House Republican leaders got together last week to throw in the towel on financial reform.

In a statement issued late Thursday, four senior Republicans said the House Commerce Committee was granted more time to deal with the legislation. The panel's deadline was extended "to a date to be determined by the speaker," according to the statement.

"While we are encouraged by our progress on financial services modernization, more remains to be done," House Majority Leader Richard Armey said in the statement with House Republican Conference chairman John Boehner, Commerce Committee Chairman Thomas Bliley, and Rep. Michael Oxley, chairman of Commerce's finance and hazardous materials subcommittee.

The Republicans pledged to "redouble" their efforts to get the legislation through Congress next year.

Even before the leaders weighed in, prospects for action this year were slim. The Commerce Committee on Sept. 17 proposed major changes to House Banking's version of the bill. A committee vote on the bill is not scheduled.

Still, House Banking Committee Chairman Jim Leach urged GOP leaders Friday not to give up. In a letter to House Speaker Newt Gingrich, Rep. Leach predicted that the legislation would have broad support in Congress if it spells out which financial products would be regulated by state insurance regulators. (The Commerce Committee abandoned efforts to define which products would fall under the jurisdiction of insurance commissioners.)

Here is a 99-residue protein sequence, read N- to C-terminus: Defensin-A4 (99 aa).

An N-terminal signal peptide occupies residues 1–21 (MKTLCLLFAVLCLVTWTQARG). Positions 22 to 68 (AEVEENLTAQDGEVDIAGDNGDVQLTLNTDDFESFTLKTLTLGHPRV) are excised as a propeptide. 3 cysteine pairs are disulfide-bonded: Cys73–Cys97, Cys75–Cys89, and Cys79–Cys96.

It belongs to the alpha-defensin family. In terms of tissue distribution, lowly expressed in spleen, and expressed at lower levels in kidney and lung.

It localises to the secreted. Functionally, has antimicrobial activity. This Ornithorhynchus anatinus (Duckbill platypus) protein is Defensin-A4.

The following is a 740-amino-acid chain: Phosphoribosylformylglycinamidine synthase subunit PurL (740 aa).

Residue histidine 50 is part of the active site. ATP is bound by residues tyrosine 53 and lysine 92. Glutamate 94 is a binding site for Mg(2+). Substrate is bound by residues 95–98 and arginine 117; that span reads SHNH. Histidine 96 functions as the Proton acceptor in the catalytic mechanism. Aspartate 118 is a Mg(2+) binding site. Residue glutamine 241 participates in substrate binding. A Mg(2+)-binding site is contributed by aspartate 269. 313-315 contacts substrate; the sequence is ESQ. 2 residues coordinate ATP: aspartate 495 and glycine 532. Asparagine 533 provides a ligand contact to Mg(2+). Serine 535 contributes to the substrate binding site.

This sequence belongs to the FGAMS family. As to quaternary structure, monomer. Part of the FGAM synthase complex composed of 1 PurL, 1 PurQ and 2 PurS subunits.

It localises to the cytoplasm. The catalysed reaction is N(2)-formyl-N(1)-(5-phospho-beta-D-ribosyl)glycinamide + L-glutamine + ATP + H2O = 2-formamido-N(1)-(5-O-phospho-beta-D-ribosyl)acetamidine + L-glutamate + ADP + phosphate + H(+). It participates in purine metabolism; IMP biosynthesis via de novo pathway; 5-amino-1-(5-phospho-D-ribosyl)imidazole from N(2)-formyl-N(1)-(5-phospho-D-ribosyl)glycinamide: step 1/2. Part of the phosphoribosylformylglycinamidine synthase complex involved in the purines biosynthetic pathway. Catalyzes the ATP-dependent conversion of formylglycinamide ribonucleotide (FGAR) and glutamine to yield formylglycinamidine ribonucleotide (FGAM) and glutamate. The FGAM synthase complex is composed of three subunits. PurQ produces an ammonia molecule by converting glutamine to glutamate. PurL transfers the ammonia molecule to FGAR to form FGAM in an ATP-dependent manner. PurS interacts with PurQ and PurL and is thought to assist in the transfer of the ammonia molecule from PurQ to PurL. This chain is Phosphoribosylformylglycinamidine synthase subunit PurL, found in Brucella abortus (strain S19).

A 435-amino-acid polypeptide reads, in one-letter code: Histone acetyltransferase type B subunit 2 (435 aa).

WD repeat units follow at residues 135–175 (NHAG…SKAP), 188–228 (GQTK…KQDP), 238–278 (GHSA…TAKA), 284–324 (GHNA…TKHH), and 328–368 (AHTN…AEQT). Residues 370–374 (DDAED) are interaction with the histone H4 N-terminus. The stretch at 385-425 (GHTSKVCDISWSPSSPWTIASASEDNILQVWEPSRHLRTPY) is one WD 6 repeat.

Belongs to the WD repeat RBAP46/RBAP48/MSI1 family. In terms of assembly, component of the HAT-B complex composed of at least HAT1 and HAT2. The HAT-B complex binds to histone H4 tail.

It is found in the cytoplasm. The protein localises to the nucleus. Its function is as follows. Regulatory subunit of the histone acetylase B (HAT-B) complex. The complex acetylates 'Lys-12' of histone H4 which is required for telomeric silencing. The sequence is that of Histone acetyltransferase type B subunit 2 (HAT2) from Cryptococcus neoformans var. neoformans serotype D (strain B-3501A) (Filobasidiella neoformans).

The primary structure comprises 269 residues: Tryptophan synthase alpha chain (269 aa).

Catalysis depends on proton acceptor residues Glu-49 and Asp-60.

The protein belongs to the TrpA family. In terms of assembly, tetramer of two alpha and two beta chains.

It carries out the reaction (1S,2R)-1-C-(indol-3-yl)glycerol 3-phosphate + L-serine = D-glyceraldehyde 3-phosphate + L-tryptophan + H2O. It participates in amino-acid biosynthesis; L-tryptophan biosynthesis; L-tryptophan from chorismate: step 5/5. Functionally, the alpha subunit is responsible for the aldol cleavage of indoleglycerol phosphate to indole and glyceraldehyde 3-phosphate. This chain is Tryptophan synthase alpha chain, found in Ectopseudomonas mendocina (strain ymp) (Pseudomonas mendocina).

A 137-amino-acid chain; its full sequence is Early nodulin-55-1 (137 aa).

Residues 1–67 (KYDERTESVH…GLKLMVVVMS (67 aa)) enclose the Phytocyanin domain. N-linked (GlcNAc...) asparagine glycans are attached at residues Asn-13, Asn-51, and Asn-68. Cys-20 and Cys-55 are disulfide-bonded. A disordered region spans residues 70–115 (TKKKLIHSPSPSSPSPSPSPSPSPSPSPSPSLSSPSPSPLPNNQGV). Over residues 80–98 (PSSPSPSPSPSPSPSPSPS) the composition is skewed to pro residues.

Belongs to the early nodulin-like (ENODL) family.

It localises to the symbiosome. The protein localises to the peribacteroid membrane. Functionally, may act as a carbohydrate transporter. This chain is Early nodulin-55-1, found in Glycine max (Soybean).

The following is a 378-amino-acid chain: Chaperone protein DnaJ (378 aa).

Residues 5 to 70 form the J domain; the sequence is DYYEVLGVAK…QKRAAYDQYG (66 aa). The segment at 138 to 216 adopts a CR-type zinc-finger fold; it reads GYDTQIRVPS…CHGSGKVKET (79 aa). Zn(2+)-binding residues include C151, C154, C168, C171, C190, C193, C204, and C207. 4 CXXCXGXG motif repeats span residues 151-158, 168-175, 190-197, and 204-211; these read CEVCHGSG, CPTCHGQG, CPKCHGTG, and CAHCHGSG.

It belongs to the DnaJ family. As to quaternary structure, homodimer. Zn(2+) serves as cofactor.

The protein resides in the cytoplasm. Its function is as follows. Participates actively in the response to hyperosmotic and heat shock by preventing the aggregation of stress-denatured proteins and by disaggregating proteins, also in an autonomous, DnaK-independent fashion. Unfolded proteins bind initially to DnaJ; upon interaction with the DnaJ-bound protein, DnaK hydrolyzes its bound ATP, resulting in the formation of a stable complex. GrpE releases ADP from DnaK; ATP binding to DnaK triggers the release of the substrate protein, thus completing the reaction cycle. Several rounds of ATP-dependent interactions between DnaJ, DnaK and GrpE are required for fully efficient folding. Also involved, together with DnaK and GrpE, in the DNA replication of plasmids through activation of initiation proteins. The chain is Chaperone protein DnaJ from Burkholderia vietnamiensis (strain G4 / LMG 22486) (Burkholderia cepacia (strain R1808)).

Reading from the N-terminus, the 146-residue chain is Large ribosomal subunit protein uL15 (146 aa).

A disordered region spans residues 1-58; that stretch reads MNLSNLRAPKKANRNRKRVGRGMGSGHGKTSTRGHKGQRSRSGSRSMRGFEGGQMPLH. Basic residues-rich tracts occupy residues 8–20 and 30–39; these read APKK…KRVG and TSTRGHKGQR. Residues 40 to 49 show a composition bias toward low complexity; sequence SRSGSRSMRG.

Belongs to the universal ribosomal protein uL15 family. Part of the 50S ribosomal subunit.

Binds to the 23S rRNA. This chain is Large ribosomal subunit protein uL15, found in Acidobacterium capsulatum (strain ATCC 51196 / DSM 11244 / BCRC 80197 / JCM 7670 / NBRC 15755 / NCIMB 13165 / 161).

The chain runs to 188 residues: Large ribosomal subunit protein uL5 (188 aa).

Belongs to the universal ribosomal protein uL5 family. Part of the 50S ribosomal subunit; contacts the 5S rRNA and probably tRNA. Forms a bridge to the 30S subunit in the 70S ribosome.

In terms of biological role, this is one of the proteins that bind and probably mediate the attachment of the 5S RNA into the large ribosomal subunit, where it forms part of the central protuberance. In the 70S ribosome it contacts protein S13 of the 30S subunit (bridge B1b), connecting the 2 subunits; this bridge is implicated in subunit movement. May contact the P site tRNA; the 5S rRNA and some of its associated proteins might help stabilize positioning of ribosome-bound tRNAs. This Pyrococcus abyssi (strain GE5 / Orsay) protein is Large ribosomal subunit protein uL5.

He also complained that the Commerce Committee's plan to restrict bank operating subsidiaries to activities already permitted for banks gives the industry little reason to support the bill. Finally, he urged Republicans to restore consumer protection measures necessary for bipartisan support.

Edward L. Yingling, chief lobbyist for the American Bankers Association, blamed the lingering disputes on insurance groups, which mounted a vigorous lobbying effort against the Commerce Committee plan.

Gary Hughes, chief counsel for the American Council of Life Insurance, said his group is ready to resume negotiations. "We find it encouraging that the Commerce Committee wants to find common ground."

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